I haz a conversation with my mother.

Don’t mistake circular-speech for stupidity.  My mother is sharp as a tack.

“Hi mom. I heard you went to a Shakespeare play. Which one?”

“The one with no arms.”

“A Shakespeare play with no arms? What had no arms? The play?”

“No, the woman.”

“What woman?”

“The bartender. She didn’t have any arms.”

“The bartender? Which play was this?”

“Oh, some people didn’t like it, it got a few bad reviews, but I thought it was interesting. They had to dress her.”

“Had to dress who?”

“The woman with no arms.”

“But you said she was a bartender. How did she serve drinks? With her feet? Who hires a bartender without any arms? Which Shakespeare play was this?”

“The Bernstein’s daughter directed it. You know the Bernsteins… You know, your sister’s friends, the Bernsteins.”

“I don’t know the Bernsteins. I’ve never heard of the Bernsteins.”

“Oh, we stayed after to talk to her. It was so interesting.”

“To talk to who? The bartender with no arms or the director?”

“I don’t know how these people come up with these ideas.”

“Mom, which people? The director?  Shakespeare? The bartender? Who are you talking about?”

“You know they burned the nun.”

“Ummmmm, what nun?”

“Somebody in a convent found a secret manuscript and they burned the nun.”

“What nun? Was there a nun in the play?”

“No, there’s a nun in the other play. I haven’t seen it yet.”

“Mom, what plays are you talking about?”

“You know, in the Shakespeare Festival.”

“I don’t remember an arm-less bartender in any Shakespeare play or a burning nun. What plays?”

“She had to use a cane when she went to the funeral.”

“What funeral? The nun’s funeral? Who used a cane? The arm-less bartender? How did she hold a cane? With her foot?”

“No, silly, your cousin Mary. She used a cane.”

“At the play? She’s visiting you?”

“No, at the funeral.”

“What funeral are you talking about and why in the hell is Mary using a cane?”

“Because she left her walker in the car.”

“Why is Mary using a walker???”

“Because her friend died, you know, that ninety year old friend.”

“What ninety year old friend?”

“Mitchell (Mary’s husband) had to help her.”

“He had to help the ninety year old friend who died?”

“No, Mary.”

“Why is Mitchell helping Mary?”

“Because she left her walker in the car.”

“For crying out loud, Mom, since when is Mary walking with a cane and a walker?”

“Oh, she has a show.”

KMN. “What show?”

“A jewelry show.”

“What does that have to do with her cane or her walker?”

“Her neighbor is making the turkey.”

“For the funeral or for the jewelry show?”

“No, for Thanksgiving.”

Please somebody, KMN. “Are Mary and Mitchell going to their neighbor’s for Thanksgiving?”

“No, the kids are coming in and she doesn’t want to cook.”

“Mary or the neighbor?”

“The kitchen burned down.”

“Mom, the kitchen burned down two years ago. They had it rebuilt. Why is Mary walking with a cane?”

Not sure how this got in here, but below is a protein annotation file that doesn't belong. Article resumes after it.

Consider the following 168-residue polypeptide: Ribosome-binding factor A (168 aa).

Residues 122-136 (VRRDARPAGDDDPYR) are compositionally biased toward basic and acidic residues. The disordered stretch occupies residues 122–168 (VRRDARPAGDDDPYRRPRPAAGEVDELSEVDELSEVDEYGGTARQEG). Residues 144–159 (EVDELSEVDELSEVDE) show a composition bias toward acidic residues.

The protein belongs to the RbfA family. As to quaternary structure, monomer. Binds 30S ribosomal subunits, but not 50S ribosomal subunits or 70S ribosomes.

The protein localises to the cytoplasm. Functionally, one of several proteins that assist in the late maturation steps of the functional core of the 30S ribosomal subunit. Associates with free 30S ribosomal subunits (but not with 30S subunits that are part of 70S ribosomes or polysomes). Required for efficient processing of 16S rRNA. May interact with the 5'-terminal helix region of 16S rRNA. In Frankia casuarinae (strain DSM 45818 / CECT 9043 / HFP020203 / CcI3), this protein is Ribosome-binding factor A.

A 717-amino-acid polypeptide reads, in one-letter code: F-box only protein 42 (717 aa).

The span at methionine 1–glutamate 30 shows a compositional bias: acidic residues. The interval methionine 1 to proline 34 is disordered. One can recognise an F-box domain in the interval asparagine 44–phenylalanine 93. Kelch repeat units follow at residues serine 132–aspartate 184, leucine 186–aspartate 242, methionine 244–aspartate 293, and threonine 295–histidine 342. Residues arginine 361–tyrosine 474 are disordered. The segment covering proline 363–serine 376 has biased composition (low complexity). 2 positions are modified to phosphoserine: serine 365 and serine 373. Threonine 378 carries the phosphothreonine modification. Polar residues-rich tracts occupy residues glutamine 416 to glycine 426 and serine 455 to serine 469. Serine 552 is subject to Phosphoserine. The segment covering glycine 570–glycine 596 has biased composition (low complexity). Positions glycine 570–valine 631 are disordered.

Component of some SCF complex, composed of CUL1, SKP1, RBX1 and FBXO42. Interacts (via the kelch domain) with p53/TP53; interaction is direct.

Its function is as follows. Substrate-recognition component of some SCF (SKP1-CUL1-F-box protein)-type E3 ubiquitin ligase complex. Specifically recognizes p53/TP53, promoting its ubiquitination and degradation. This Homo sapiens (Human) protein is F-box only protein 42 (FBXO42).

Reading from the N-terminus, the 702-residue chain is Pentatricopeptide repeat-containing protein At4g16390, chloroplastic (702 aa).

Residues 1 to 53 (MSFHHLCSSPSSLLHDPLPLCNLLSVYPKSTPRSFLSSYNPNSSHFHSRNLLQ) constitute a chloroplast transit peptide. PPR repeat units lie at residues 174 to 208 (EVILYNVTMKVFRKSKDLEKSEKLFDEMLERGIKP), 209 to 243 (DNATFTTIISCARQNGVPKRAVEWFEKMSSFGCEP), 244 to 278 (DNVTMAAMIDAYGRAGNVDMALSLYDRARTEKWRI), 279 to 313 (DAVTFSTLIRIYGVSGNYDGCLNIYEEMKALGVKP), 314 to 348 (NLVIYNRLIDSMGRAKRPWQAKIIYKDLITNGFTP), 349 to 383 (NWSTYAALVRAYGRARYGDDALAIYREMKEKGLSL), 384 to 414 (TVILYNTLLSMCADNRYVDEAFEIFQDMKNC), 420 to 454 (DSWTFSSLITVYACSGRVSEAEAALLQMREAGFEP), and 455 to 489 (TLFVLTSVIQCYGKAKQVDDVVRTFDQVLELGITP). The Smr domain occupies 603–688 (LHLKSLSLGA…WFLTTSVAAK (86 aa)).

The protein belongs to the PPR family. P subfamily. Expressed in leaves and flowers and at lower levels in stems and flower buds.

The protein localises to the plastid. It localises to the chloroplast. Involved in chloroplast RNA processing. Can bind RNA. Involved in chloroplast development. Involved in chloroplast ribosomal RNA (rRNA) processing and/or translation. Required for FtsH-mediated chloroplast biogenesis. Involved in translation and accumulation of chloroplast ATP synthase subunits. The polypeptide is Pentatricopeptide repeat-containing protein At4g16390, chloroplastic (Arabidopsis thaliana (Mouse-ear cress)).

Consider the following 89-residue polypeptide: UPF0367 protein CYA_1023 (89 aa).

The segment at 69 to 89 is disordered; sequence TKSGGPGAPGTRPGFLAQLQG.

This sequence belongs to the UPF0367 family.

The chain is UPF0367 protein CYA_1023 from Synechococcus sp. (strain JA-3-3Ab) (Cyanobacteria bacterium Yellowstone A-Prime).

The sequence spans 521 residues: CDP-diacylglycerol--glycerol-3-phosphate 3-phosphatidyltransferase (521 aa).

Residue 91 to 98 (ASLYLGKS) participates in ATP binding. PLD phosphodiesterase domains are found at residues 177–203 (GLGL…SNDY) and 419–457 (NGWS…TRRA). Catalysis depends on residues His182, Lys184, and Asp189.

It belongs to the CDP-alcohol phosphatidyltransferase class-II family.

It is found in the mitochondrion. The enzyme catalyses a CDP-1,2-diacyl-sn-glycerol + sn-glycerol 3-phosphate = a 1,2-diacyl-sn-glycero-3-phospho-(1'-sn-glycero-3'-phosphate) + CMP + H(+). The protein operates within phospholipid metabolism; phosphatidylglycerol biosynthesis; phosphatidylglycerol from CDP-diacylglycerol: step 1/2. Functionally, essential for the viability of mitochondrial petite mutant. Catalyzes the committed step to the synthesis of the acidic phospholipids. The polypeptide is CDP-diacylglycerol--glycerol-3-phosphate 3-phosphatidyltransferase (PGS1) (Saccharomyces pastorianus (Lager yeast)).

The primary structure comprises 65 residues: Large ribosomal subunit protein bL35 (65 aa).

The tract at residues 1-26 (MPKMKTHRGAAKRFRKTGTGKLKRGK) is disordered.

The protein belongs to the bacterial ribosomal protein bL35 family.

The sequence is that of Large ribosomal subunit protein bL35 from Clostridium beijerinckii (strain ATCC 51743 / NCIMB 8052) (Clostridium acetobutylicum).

“Oh, she’s too ferschmiggled to cook. I think Christie is making the pies. Did you see what Sharon’s been doing?”

“Who’s Sharon?”

“She’s crazy. She’s talking to Cassie’s ghost.”

“Mom, who’s Sharon and who’s Cassie? Is this another play?”

“She pushed Phyllis down the stairs right before she left the show.”

Oh god, The Young and the Restless.

“Okay, Mom, well, I gotta go.”

“Wait, I thought you wanted to hear about the play.”

“No, that’s okay, I think I got the gist of it.”

“Your father refused to go because he says Shakespeare makes him want to commit suicide.”

“I don’t think it’s Shakespeare who makes him want to commit suicide, Mom.”

And you, dear reader, wonder why I’m so crazy…

 

 

 

 

 

 

 

 

 

 

 

 

 

Question of the Day…

What do you do when your bird lays eggs?

Little parrot eggs.

Little parrot eggs.

No, she doesn’t have a husband.

This is the second time Tibby has laid eggs.  The first time was 2-3 years ago and she laid seven eggs.  Gaaaaaa!  She kept on laying because I kept on removing the eggs.  This time she’s laid three eggs.  She accidentally smashed the first one so I did remove that, but I’m letting her sit on the other two eggs.  I don’t know what else to do.  She pulls a little felt toy along the bottom of the cage, smushes it down onto the towel I placed there, and rolls the eggs onto it.  Then she fluffs her feathers and sits on top of everything.  Oh boy.  I don’t know how long it will take her to lose interest.

Tibby sitting on her toy and her eggs.

Tibby sitting on her toy and her eggs.

In the meantime she’s not eating much at all.  I hope she’ll be okay.  Who knew egg laying was so difficult?  Outside birds seem to manage without our interference.

So listen up–  Wait… What was I about to say?

Sorry.  I am still such a zombie.  Reading The Conqueror series by Conn Iggulden, which is damn good.  Daaaaaamn good!  Thanks to Tom Stronach for the rec.  I had to order all five books from England but they are so worth it.  I devoured Wolf of the Plains and Lords of the Bow in record time and now I’m into Bones of the Hills.  If you read one series this year – pick this series.

Wolf of the Plains

Haven’t worked on anything – I promise I will get to at least one of my works of fiction eventually.  Just when you think you’ll have time to write fantasy, real life intervenes.  Ain’t it the truth.